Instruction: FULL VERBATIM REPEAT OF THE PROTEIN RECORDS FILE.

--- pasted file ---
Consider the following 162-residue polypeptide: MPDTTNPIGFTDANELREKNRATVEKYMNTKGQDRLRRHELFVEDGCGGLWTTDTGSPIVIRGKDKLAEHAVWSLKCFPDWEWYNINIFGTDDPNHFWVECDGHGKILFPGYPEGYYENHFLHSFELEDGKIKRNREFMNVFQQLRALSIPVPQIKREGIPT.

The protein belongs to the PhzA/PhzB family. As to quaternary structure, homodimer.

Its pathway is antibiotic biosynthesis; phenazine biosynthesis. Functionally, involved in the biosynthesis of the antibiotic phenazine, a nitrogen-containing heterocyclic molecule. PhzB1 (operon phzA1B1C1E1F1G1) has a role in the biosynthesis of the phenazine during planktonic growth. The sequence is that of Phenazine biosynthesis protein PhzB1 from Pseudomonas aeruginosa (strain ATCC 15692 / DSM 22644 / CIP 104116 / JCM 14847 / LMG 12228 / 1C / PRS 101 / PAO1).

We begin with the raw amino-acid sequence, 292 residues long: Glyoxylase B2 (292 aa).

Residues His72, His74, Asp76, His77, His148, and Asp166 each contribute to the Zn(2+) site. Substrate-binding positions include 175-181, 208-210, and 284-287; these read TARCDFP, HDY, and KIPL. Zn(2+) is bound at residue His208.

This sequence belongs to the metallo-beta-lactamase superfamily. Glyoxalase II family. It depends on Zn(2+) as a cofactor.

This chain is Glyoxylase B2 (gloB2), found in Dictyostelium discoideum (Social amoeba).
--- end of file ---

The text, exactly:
Consider the following 162-residue polypeptide: MPDTTNPIGFTDANELREKNRATVEKYMNTKGQDRLRRHELFVEDGCGGLWTTDTGSPIVIRGKDKLAEHAVWSLKCFPDWEWYNINIFGTDDPNHFWVECDGHGKILFPGYPEGYYENHFLHSFELEDGKIKRNREFMNVFQQLRALSIPVPQIKREGIPT.

The protein belongs to the PhzA/PhzB family. As to quaternary structure, homodimer.

Its pathway is antibiotic biosynthesis; phenazine biosynthesis. Functionally, involved in the biosynthesis of the antibiotic phenazine, a nitrogen-containing heterocyclic molecule. PhzB1 (operon phzA1B1C1E1F1G1) has a role in the biosynthesis of the phenazine during planktonic growth. The sequence is that of Phenazine biosynthesis protein PhzB1 from Pseudomonas aeruginosa (strain ATCC 15692 / DSM 22644 / CIP 104116 / JCM 14847 / LMG 12228 / 1C / PRS 101 / PAO1).

We begin with the raw amino-acid sequence, 292 residues long: Glyoxylase B2 (292 aa).

Residues His72, His74, Asp76, His77, His148, and Asp166 each contribute to the Zn(2+) site. Substrate-binding positions include 175-181, 208-210, and 284-287; these read TARCDFP, HDY, and KIPL. Zn(2+) is bound at residue His208.

This sequence belongs to the metallo-beta-lactamase superfamily. Glyoxalase II family. It depends on Zn(2+) as a cofactor.

This chain is Glyoxylase B2 (gloB2), found in Dictyostelium discoideum (Social amoeba).